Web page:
• Baden Street was named for: ‘Baden’ was the original name of the city of South San Francisco, which was the terminus of the San Francisco and San Mateo Electric Railway, the city’s first electric streetcar. Sunnyside’s development was completely linked to this pioneering project. The Sunnyside Powerhouse was located on Monterey at Baden Street. Read more about that here.
  • Who named it: Sunnyside Land Company, in particular probably Behrend Joost, President of the company; the electric streetcar project was his passion, and the neighborhood was a mere adjunct. More about Joost here.
  • When: 1891, when Sunnyside was initially laid out.
  • Note: As well, many of the initial investors in Sunnyside Land Co. had strong links to Germany, where the famous resort town of Baden-Baden attracted both the well-heeled and the middle-class in the 19th century. In particular, Philip Rohrbacher (1838-1897) brewery capitalist, who was from that area, and John Henry Mangels, who was fond of visits to Baden, Germany, in his youth. (More about the German brewery roots of Sunnyside here.)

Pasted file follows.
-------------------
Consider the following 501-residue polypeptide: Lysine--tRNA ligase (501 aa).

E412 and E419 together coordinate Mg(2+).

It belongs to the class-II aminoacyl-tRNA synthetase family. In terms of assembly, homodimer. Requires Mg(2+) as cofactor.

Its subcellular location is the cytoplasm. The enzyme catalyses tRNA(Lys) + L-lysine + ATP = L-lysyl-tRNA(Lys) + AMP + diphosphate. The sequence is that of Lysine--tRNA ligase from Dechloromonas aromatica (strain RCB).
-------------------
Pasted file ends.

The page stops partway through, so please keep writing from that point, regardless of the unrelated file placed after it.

• Note: Germans say “Bahden” but San Franciscans say “Bayden.”

Circular Avenue

  • Circular Avenue was named for: (*) Its curved shape. When Sunnyside was laid out in 1891, it skirted the sweep of the Southern Pacific Railroad tracks (built 1863), which formed the southeastern boundary of the district then. Now it runs closely along the edge of Interstate-280.
  • Who named it: Sunnyside Land Company. It is not a unique or remarkable name, and I have no other explanation than that its curve suggested its name. Everything else is die-straight.
  • When: 1891, when Sunnyside was initially laid out.